It’s Big. It’s Burghley.
That was the predominant phrase I heard while at the famed three-day event this past week. Every rider, when they were asked about the massive Mark Phillips designed course, had the same thing to say: It’s good! It’s big. It’s Burghley.
It was definitely big. I always say, with no disrespect at all intended, that the Land Rover Burghley CCI**** makes Rolex Kentucky look like Fisher Price My First Four Star.
The course is filled with giant jumps with names that have been burned into the minds of aspiring riders everywhere: The Leaf Pit, somewhat like jumping the equivalent of 22 feet down to the bottom. Discovery Valley, a simple enough looking ditch with upright angled brushes designed to catch out the unprepared. The Trout Hatchery, which sounds so deceivingly pleasant and like the kind of place you’d like to set down for a picnic, but in reality is like a roller coaster made of water, stone, Pteradactyl nests and civil war defense walls. Then we can talk about Capability’s Cutting North and South, which, in theory, you are expected to canter up and down and jump very large jumps at an angle, but when I look at the hill, I think I wouldn’t even go down it scooting on my butt. Of course the famed COTTESMORE LEAP, which I swear is a ditch and wall that when standing down in the bottom is approximately 45 feet to the top. It’s terrifying.
It was an interesting, amazing and mostly huge-grin inducing time, minus that moment when I realized that the early start we got on cross-country day was really, really awesome except for the fact that I drove 35 minutes to the event and parked smugly right up front only to realize that I had done all this without packing my camera. The two-hour trip it took me to get back to the grounds, and the 45 minutes I sat in standing, turn-your–car-off traffic were a minor inconvenience when you got down to it, but it’s definitely one of those lessons that you only need to learn once.
Subsequently, I’m taking applications for a professional minder to squash my constant passport anxiety (WHERE’S MY PASSPORT! Oh, there it is. WHERE’S MY PASSPoohh, there it is…) and ensure I never, ever, ever leave my gear at the hotel again, particularly when all of Great Britain has shown up to watch cross-country day, and you are driving a Fiat shaped like an egg with a very temperamental clutch.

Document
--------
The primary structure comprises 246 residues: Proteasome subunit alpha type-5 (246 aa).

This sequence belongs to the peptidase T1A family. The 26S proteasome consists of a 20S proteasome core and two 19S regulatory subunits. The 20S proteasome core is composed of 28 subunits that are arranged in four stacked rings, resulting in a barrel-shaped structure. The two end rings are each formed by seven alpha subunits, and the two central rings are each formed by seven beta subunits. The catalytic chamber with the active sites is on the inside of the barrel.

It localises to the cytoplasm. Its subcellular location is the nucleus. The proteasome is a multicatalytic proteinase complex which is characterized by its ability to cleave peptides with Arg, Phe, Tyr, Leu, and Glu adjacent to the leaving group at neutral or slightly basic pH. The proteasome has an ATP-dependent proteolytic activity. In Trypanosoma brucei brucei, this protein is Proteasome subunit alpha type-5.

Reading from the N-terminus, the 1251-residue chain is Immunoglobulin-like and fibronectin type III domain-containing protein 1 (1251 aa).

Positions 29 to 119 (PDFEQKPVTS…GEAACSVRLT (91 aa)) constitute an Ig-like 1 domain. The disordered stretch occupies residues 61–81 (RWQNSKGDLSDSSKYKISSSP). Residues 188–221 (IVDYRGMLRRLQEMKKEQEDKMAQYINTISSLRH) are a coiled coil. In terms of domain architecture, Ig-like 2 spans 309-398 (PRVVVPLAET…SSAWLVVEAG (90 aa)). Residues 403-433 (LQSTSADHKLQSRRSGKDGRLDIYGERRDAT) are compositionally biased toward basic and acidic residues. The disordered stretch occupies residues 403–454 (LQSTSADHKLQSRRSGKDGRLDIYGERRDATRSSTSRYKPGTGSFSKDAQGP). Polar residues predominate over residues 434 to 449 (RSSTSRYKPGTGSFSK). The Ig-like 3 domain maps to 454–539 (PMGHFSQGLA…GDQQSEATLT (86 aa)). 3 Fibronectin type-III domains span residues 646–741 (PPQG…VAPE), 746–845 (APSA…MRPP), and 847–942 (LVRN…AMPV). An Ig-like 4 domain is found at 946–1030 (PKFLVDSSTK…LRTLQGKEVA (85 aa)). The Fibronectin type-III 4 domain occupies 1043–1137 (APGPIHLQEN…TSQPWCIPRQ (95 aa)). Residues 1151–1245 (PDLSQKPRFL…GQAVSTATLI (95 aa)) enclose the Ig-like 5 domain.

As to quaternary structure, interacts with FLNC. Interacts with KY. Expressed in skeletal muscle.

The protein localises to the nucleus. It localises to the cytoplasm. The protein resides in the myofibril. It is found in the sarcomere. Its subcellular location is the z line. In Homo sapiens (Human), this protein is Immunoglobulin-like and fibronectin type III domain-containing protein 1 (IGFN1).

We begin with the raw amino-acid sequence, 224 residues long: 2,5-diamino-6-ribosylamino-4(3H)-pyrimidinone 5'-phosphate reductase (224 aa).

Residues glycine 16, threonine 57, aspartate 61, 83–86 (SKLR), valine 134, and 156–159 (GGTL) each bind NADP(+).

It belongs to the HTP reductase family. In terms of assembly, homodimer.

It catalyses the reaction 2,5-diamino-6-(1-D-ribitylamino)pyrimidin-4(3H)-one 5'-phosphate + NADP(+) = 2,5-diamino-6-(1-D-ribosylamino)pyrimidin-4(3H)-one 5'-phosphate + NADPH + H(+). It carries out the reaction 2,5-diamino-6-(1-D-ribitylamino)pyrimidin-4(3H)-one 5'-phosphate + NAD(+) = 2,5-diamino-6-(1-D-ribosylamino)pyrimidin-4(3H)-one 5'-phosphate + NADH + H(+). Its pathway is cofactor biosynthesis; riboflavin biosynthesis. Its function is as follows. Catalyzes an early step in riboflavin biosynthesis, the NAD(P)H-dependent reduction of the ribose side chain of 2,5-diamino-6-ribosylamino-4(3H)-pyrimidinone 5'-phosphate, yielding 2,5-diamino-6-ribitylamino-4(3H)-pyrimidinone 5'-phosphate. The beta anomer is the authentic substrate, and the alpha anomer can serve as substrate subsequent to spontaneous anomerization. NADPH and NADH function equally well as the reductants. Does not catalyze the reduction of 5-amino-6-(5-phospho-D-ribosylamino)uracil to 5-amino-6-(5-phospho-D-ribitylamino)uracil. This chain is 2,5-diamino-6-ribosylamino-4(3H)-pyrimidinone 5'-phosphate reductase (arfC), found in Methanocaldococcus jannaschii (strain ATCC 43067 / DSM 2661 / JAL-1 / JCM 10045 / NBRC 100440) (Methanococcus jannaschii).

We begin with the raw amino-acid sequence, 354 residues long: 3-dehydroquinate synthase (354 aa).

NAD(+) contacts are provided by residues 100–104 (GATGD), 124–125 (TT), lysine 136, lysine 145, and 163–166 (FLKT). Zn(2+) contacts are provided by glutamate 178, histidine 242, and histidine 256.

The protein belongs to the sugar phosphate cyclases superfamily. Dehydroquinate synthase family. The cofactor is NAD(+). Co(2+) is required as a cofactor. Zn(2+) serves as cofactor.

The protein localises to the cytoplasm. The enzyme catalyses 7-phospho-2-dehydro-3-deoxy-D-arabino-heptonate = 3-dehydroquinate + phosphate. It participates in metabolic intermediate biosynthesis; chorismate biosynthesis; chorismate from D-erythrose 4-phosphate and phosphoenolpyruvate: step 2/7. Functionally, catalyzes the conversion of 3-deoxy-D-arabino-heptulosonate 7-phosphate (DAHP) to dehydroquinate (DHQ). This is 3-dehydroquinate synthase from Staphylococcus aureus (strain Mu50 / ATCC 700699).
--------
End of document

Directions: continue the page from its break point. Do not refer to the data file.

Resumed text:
The Good, The Bad And The Ugly
Rather than recap the event as many other more skilled writers have done in much more timely fashion, I thought I would touch on a few things that I heard behind the scenes.
The first thing I heard that made me go, “Wow! Didn’t know that!” was that the footing was impressively deceiving. Walking the course after it had rained most of the day on Thursday left it perfect to my amateur feel. I tend to judge footing on one basis—does it hurt my broken sesamoids after walking the course? No? GREAT FOOTING!! England, and particularly Burghley has this unreal turf that is old, untrampled by even the resident deer during the rest of the year, and has roots that have been nurtured by hundreds of years of skilled hands. It’s as close to perfect as you will find in the world. Reports from riders walking the course agreed with my sesamoids—Great footing! A bit dry in places, but the grounds folks were taking care of that with the aerator.
Turns out the horses felt otherwise. Apparently the footing we humans felt was great because we are not travelling over it at 30 miles an hour with 1500 pounds digging in at every step. With the extraordinary amount of rain they’ve gotten this year, the footing a few inches down was deep and had too much “give” and was sort of swampy, for lack of a better word.
I’m imagining that the soil beyond the turf roots was unstable, giving the horses an uneasy feeling when they galloped or jumped. As the horses were punching through to unstable footing, which was making them work harder, they were also balancing on the famous undulations of the Burghley cross-country course. Consequently, horses were pulling up early, jumping in a disorganized fashion, and really tiring in earlier spots than the riders expected. A few riders pulled up after their horses essentially spit the bit out and said “Not today!”
Lobbing show-jump course designer Richard Jeffery with questions over the years has put us on first-name acquaintance level, so I felt comfortable approaching him throughout the competition about what he was thinking about before Day 4 of the competition. I saw him out stalking the dressage ring to make sure they weren’t damaging the ground too much, and he was checking out the divots before and after the cross-country jumps in the ring to decide how he’d deal with those inconsistencies in footing for setting up his show jump course.
He had his course all mapped out (It needs to be done weeks in advance for the television stations to plan cameras etc.) but had a bit of play on where the lines would go. Looking at his little course map he showed me where all of these little indications were to mark the rise in the ring. Looking over the course from any corner, there were distinct humps and hills, with two distinct crowns that fall away in four directions.
He mentioned that this was entirely tolerable to event riders as they were used to terrain and are jumping a maximum of 1.25 meters, but would not be entirely suitable for the big jumper classes. He did tell me he tended to watch the cross-country to see how the horses were finishing, and when it showed that they were coming off the course extremely tired, he might scooch the oxers a bit closer together. Tell that to the competitors who were jumping almost all square, therefore unforgiving oxers. I’d hate to have seen the course if the horses were finishing easily!
Go Team USA!